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Report on Whakaari/White Island (New Zealand) — January 1981

Scientific Event Alert Network Bulletin, vol. 6, no. 1 (January 1981)
Managing Editor: Lindsay McClelland.

Whakaari/White Island (New Zealand) Ash, impact craters, gas clouds, seismicity

Please cite this report as:

Global Volcanism Program, 1981. Report on Whakaari/White Island (New Zealand) (McClelland, L., ed.). Scientific Event Alert Network Bulletin, 6:1. Smithsonian Institution. https://doi.org/10.5479/si.GVP.SEAN198101-241040.

Volcano Profile |  Complete Bulletin


Whakaari/White Island

New Zealand

37.52°S, 177.18°E; summit elev. 294 m

All times are local (unless otherwise noted)


NZGS personnel flew over White Island on the morning of 6 January. In the 10 minutes they were over the island, the voluminous convoluting emissions of white steam and gas clouds obscured their view around and into 1978 Crater. The lower portion of the 600-750-m-high eruption column was slightly ash-charged. The main crater was thickly covered with eroded brown-green ash. Impact craters extended a few hundred meters NE from 1978 Crater. Conspicuous blue fumes were associated with the steam-gas column rising in the 1914 landslide area just SE of 1978 Crater.

Seismicity since ground inspections in early December was characterized by four distinct periods of marked increase. Intervals of high-frequency, high-amplitude tremor were recorded for 32 hours on 15-16 December, for 35 hours on 22-23 December, and for 26 hours on 27-28 December. Strong ash emissions were likely during these periods. Large discrete earthquakes were recorded on 14 December and 2 January.

Geologic Background. The uninhabited Whakaari/White Island is the 2 x 2.4 km emergent summit of a 16 x 18 km submarine volcano in the Bay of Plenty about 50 km offshore of North Island. The island consists of two overlapping andesitic-to-dacitic stratovolcanoes. The SE side of the crater is open at sea level, with the recent activity centered about 1 km from the shore close to the rear crater wall. Volckner Rocks, sea stacks that are remnants of a lava dome, lie 5 km NW. Descriptions of volcanism since 1826 have included intermittent moderate phreatic, phreatomagmatic, and Strombolian eruptions; activity there also forms a prominent part of Maori legends. The formation of many new vents during the 19th and 20th centuries caused rapid changes in crater floor topography. Collapse of the crater wall in 1914 produced a debris avalanche that buried buildings and workers at a sulfur-mining project. Explosive activity in December 2019 took place while tourists were present, resulting in many fatalities. The official government name Whakaari/White Island is a combination of the full Maori name of Te Puia o Whakaari ("The Dramatic Volcano") and White Island (referencing the constant steam plume) given by Captain James Cook in 1769.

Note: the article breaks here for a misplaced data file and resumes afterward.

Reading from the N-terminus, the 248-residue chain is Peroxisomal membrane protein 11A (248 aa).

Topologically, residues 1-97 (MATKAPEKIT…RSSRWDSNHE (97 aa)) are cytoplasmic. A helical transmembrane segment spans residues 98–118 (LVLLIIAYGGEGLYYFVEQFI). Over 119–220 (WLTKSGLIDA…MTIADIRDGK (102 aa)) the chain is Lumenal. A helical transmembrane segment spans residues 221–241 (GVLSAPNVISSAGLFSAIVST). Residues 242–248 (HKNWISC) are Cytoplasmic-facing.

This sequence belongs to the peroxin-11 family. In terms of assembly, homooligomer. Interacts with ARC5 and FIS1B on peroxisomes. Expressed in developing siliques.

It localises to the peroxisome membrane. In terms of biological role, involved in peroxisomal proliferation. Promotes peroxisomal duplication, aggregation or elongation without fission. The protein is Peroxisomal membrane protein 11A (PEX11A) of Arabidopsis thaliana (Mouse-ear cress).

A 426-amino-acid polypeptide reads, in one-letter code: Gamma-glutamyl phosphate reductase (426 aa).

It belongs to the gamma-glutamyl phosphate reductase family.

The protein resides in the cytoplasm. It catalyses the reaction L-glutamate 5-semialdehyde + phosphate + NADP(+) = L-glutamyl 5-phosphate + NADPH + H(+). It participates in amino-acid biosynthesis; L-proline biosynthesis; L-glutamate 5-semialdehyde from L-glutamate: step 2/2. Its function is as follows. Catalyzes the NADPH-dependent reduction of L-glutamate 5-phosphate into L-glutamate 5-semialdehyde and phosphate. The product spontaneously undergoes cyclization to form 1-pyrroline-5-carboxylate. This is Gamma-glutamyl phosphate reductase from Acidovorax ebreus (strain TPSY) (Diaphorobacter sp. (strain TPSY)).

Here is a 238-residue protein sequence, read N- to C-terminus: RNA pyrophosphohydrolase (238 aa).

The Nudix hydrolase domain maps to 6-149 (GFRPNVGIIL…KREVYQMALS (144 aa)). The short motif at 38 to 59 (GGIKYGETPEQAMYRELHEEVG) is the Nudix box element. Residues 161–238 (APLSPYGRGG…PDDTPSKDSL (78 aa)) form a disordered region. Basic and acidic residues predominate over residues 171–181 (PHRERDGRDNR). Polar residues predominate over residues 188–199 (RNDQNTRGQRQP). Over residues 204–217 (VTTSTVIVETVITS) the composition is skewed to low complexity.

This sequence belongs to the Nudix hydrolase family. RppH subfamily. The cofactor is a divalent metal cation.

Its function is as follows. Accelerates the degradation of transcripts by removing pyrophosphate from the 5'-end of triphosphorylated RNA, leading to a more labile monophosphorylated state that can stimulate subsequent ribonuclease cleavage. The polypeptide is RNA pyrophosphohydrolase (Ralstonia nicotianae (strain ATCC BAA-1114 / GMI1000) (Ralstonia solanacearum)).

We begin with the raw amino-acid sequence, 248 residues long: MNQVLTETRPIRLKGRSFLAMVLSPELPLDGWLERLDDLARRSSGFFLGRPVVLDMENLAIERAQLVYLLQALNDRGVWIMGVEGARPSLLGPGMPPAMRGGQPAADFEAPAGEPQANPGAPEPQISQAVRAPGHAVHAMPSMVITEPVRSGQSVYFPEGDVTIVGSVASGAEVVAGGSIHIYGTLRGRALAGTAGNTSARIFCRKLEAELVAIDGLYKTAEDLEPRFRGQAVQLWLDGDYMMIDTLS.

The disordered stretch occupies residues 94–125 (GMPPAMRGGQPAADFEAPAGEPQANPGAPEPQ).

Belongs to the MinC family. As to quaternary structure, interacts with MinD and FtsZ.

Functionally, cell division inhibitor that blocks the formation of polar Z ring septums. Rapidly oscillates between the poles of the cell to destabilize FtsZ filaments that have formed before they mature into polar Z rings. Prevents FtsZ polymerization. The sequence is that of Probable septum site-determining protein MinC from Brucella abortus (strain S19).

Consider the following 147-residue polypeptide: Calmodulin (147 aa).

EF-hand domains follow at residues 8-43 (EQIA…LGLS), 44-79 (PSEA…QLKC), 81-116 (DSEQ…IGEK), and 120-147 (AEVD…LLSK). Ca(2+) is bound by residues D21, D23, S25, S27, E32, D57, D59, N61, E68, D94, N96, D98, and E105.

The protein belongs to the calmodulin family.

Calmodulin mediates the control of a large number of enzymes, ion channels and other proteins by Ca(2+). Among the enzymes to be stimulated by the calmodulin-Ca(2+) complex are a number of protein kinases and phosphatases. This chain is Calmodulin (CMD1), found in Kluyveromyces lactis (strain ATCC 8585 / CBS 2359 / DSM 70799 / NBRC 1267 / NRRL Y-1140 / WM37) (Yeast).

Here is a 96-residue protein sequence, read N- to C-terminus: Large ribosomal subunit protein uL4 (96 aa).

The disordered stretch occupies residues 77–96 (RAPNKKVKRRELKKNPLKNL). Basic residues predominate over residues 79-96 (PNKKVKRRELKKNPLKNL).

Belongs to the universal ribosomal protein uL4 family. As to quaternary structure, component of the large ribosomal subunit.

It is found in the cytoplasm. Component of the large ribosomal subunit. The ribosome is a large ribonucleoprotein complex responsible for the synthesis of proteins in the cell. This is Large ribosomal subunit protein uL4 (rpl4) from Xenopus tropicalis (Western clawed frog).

Information Contacts: B. Scott, NZGS, Rotorua.